Vitamin B12 (Cobalamin)
- Vitamin B12 (Cobalamin) Benefits
- Vitamin B12 (Cobalamin) RDI
- Vitamin B12 (Cobalamin) Food Sources
- Vitamin B12 (Cobalamin) Deficiency
- Vitamin B12 (Cobalamin) Deficiency Symptoms
- Vitamin B12 (Cobalamin) Cautions
- Vitamin B12 (Cobalamin) Interactions
- Vitamin B12 (Cobalamin) Lab Test & Other Interactions
Interesting facts about vitamin B12 (cobalamin):
- Vitamin B12 is a water-soluble vitamin
Vitamin B12 (cobalamin) is a water-soluble vitamin, which means that it is easily absorbed in the body (as most of the body is made of water and so are most of the foods eaten), but some of it may be lost in cooking.
- Vitamin B12 assists in making healthy red blood cells
One of vitamin B12 (cobalamin) most important roles is to make healthy red blood cells, that function properly and are of correct and healthy structure and form. Without enough vitamin B12 (cobalamin), either in the diet or through that which is made in the small intestine by intrinsic factor, you would get vitamin B12 deficiency anaemia.
- Vitamin B12 is absorbed in the small intestines by intrinsic factor
Intrinsic factor (IF) is a protein made in the stomach to help absorb vitamin B12 (cobalamin) in the small intestines.
Vitamin B12 (cobalamin) requires folic acid (folate) to work effectively
- Vitamin B12 is stored in the liver
Vitamin B12 (cyanocobalamin) is the only B vitamin the body actually stores, mostly in the liver
- Vitamin B12 requires folic acid (folate) to work effectively
Vitamin B12 (cobalamin) requires folic acid (folate) to work effectively and if folic acid (folate) is in short supply this impacts the ability of Vitamin B12 (cobalamin) to function effectively. The two vitamins work in conjunction with one another, they assist each other's actions and effectiveness.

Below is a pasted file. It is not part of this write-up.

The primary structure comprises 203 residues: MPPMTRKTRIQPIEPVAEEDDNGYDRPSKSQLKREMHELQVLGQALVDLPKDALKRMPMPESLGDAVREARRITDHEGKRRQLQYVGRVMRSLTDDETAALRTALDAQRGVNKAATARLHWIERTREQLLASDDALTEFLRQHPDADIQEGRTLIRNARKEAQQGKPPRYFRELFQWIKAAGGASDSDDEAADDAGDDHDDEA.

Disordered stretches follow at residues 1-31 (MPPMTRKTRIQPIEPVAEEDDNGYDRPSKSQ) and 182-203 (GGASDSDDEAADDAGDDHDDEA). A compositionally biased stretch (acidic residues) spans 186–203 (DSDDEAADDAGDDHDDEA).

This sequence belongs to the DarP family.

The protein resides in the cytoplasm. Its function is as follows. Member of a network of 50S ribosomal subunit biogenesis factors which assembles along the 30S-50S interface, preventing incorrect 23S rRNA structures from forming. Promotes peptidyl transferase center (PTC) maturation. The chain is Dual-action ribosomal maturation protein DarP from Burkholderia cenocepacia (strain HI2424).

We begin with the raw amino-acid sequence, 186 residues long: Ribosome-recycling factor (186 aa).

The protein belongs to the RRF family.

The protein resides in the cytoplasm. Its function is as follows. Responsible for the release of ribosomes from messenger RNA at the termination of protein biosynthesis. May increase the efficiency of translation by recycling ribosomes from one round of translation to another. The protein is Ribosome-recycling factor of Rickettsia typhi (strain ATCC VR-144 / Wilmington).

- Vitamin B12 works with the other B vitamins and calcium
Vitamin B12 (cobalamin) works very well when calcium as well as the other B vitamins (vitamin B1 (thiamin), vitamin B2 (riboflavin), vitamin B3 (niacin), vitamin B5 (pantothenic acid) and vitamin B6 (pyridoxine)) are in adequate supply.
- Carmel R. Cobalamin, the stomach and aging. Am J Clin Nutr. 1997;66(4):750-759
- Food and Nutrition Board, Institute of Medicine. Pantothenic acid. Dietary Reference Intakes: Thiamin, Riboflavin, Niacin, Vitamin B-6, Vitamin B-12, Pantothenic Acid, Biotin, and Choline. Washington, D.C.: National Academy Press; 1998:357-373
- Griffith HW. Minerals, Supplements and Vitamins - The Essential Guide. 2000 Fisher Books, USA
- Lee BJ, et al. Folic acid and vitamin B12 are more effective than vitamin B6 in lowering fasting plasma homocysteine concentration in patients with coronary artery disease. EJCN 2004, Vol58 (3); 481-487
- Lieberman S, Bruning N. The Real Vitamin and Mineral Book - Using Supplements for Optimal Health. 3rd Edition. Avery Publishing, New York, 2003
- Osiecki, Henry, The Nutrient Bible 2002, BioConcepts Publishing
- Wang HX. Vitamin B12 and folate in relation to the development of Alzheimer's disease. Neurology. 2001;56:1188-1194